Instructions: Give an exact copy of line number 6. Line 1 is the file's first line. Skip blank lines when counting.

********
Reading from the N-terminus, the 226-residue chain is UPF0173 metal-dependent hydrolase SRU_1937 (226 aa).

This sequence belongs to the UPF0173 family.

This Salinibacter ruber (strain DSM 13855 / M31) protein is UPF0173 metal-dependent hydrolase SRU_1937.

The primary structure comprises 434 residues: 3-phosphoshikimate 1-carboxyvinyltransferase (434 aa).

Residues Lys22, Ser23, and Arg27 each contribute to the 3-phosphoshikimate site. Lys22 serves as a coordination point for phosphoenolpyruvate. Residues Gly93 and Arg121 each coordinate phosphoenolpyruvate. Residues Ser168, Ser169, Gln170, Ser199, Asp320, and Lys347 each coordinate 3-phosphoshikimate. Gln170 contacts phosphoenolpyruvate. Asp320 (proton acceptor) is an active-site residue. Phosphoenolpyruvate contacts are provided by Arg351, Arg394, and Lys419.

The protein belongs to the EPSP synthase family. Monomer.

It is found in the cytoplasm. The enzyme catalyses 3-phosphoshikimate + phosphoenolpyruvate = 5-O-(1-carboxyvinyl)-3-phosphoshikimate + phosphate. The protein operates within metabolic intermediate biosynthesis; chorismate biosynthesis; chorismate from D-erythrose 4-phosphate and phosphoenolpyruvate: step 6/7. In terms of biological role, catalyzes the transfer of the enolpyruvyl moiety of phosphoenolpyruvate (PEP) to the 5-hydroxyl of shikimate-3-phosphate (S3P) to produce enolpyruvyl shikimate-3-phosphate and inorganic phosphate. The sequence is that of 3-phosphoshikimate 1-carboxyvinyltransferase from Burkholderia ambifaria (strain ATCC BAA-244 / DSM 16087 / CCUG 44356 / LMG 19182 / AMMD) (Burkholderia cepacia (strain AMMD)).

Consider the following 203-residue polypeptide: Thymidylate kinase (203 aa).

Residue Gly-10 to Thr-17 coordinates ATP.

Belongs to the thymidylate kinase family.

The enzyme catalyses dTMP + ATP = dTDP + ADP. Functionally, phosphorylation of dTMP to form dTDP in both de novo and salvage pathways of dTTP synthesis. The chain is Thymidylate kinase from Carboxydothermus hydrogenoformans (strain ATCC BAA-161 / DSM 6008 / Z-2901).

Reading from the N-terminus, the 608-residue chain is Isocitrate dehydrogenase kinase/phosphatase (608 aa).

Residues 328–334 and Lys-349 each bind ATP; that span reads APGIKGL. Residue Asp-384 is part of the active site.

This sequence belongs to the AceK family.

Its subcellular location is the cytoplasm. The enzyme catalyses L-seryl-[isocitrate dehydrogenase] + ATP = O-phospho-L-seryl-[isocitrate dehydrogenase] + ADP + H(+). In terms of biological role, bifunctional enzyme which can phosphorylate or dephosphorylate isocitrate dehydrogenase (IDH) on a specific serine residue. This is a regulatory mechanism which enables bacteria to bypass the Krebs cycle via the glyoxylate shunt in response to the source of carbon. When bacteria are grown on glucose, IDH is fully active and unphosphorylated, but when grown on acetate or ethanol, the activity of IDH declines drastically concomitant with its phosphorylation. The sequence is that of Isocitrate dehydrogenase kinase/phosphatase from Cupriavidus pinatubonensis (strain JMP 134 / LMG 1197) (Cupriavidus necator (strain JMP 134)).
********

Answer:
The protein belongs to the EPSP synthase family. Monomer.